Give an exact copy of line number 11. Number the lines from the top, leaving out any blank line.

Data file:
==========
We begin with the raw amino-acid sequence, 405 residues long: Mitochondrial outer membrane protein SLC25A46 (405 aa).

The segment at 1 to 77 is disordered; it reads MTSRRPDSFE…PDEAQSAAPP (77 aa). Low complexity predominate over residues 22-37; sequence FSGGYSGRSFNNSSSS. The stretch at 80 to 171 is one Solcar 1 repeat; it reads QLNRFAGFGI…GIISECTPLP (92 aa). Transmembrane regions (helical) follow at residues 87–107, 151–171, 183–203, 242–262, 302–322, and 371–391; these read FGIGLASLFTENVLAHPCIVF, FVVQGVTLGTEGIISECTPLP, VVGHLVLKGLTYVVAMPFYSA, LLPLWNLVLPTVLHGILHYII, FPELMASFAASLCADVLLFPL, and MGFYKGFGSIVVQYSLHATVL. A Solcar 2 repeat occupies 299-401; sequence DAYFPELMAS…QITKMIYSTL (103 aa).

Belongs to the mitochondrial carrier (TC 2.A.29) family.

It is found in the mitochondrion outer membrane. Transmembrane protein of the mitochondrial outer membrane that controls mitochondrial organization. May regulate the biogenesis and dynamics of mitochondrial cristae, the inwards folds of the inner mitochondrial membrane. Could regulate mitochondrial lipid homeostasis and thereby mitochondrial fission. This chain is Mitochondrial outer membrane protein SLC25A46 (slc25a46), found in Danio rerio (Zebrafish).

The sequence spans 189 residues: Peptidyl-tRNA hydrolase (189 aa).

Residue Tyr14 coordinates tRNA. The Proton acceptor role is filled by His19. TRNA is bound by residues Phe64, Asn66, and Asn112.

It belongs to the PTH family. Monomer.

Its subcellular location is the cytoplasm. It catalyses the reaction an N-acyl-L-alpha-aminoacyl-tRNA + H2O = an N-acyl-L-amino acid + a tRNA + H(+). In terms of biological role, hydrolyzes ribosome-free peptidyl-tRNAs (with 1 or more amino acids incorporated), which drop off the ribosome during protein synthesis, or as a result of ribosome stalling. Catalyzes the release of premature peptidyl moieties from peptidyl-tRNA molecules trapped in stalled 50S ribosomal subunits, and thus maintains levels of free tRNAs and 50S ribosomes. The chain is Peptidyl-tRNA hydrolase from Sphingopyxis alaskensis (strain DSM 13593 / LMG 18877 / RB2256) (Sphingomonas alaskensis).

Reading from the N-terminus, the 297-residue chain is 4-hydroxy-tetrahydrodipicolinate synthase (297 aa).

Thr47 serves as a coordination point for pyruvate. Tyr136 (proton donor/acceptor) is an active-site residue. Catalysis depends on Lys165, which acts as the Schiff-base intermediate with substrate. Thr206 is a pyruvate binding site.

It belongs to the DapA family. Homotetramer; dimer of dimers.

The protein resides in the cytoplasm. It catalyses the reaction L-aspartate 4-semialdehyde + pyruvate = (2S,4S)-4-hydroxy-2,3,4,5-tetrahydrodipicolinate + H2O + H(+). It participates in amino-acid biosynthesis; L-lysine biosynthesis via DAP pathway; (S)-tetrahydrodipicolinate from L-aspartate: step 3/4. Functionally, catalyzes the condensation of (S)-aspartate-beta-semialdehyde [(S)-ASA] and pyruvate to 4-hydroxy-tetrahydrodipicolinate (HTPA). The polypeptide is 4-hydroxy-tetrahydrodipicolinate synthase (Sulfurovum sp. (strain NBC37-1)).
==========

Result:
It belongs to the DapA family. Homotetramer; dimer of dimers.